DP-2 policies are the second of the three dwelling property or landlord insurance policies available on the market. They are the middle ground between the more basic DP-1 policy and the more comprehensive DP-3 policy. It is a policy that better protects a landlord than DP-1 but still saves on the cost of a more comprehensive DP-3 policy.
- DP-2 home insurance policies typically cover 17 named perils
- DP-2 policies are used to cover properties that are actively being rented out
- DP-2 insurance policies provide dwelling and other structures coverage on a replacement cost value basis and personal property claims on an actual cash value basis
What is a DP-2 landlord insurance policy?
DP-2, like DP-1 and DP-3, is a landlord insurance policy. This means that it is designed to be purchased by and protect a landlord for a home or property that they do not currently occupy but rather rent out to others. DP-2 is good coverage for landlords that are renting out a property they own. The coverage is extensive but not as robust as DP-3. If a landlord is looking to have adequate protection but save on some costs, this type of policy is a good option for them.
DP2 policies work in a somewhat similar manner to the HO-2 homeowners insurance that covers 16 named perils. Although it is not an exact comparison, it is fairly close in what is covered and to what extent the landlord is covered.
What is covered under a DP-2 policy?
There are named and open peril policies that exist in the home insurance market. Named perils cover all perils specifically listed in the policy and exclude all others, whereas open perils cover all perils that are not explicitly excluded in the policy.
DP-2 policies are on a named perils basis like that of DP1, but DP2 is more comprehensive in what perils are covered with 17 commonly covered perils listed. These covered perils include:
- Fire and lightning
- Wind and hail
- Riot or civil commotions
- Damage from aircraft
- Damage from vehicles
- Damage from falling objects
- Smoke damage
- Weight of ice, snow, or sleet
- Sudden and accidental water or steam discharge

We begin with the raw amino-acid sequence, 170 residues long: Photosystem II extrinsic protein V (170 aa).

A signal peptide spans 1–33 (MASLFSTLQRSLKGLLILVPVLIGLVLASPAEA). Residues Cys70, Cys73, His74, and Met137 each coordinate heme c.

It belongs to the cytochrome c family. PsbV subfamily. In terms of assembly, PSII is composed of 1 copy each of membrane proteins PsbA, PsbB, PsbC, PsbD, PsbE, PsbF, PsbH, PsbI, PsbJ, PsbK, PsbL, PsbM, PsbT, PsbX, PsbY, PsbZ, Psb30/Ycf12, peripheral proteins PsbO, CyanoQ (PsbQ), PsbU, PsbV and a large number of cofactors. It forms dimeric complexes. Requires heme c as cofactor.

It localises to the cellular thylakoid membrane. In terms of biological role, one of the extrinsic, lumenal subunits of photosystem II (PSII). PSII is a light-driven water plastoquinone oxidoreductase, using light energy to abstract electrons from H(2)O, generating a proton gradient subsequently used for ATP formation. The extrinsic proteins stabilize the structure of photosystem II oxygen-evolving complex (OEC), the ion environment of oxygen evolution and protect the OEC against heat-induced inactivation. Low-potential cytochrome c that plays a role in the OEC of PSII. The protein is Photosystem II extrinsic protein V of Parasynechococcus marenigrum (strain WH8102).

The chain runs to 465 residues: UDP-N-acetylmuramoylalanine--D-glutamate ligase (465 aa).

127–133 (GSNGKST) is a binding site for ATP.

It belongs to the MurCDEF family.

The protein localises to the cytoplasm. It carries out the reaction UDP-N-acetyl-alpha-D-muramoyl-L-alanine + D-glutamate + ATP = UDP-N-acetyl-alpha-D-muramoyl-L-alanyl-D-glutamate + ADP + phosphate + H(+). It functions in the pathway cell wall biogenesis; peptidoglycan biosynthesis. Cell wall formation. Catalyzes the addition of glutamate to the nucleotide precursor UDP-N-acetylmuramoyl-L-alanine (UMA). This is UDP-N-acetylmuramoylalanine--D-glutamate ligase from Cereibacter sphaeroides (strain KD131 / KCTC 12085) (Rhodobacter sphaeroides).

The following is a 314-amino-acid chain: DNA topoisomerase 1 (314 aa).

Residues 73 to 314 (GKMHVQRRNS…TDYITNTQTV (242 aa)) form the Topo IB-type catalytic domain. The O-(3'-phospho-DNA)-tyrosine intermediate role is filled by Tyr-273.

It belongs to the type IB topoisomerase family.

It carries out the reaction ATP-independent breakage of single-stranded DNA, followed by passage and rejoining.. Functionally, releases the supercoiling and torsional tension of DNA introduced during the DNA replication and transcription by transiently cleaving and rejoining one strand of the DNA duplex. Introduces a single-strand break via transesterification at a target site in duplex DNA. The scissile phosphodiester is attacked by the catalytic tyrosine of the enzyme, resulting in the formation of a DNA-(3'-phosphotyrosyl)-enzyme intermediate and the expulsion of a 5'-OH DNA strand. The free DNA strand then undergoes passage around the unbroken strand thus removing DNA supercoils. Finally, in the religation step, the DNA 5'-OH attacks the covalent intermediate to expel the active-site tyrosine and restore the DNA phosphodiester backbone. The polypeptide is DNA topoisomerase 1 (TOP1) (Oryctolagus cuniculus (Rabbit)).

- Cracking or bulging of built-in appliances
- Broken glass
- Frozen pipes
- Electrical damage
- Vandalism and malicious mischief
It is important to note that some insurers may include additional coverages in their DP-2 policies are exclude one or more of the above. Policies may differ from location to location in terms of their coverage and cost as well. It is important to read through and understand what you are covered for under your specific policy.
Fair rental value coverage
Something else that is covered by a DP-2 policy and is not covered under DP-1 is the fair rental value of the property. This coverage is unique to DP-2 and DP-3 policies as this is not something typically covered under standard home insurance policies. Fair rental value coverage provides the landlord with protection for lost income from renting out the property, due to damage from a covered peril. This section of coverage will typically provide the landlord with the income that they would have received from a renter that would have been renting the property had it not been damaged. This can be a very important coverage for a landlord to make sure they have as damage to a rental property can take away a major income source of rent payments.
What is not covered under a DP-2 insurance policy?
While more comprehensive than a DP-1 policy, DP-2, just like all other home insurance policies has some typical perils that are not covered. Some of these perils include: